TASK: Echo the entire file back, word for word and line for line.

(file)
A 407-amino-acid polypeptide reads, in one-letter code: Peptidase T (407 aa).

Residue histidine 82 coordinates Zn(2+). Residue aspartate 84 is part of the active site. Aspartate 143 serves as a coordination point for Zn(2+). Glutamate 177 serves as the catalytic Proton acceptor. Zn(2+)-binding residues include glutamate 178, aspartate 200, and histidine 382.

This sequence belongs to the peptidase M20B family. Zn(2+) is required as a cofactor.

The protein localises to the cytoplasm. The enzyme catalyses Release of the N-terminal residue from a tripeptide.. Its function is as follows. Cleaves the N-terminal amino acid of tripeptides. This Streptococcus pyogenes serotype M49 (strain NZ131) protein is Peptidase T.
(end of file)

A 407-amino-acid polypeptide reads, in one-letter code: Peptidase T (407 aa).

Residue histidine 82 coordinates Zn(2+). Residue aspartate 84 is part of the active site. Aspartate 143 serves as a coordination point for Zn(2+). Glutamate 177 serves as the catalytic Proton acceptor. Zn(2+)-binding residues include glutamate 178, aspartate 200, and histidine 382.

This sequence belongs to the peptidase M20B family. Zn(2+) is required as a cofactor.

The protein localises to the cytoplasm. The enzyme catalyses Release of the N-terminal residue from a tripeptide.. Its function is as follows. Cleaves the N-terminal amino acid of tripeptides. This Streptococcus pyogenes serotype M49 (strain NZ131) protein is Peptidase T.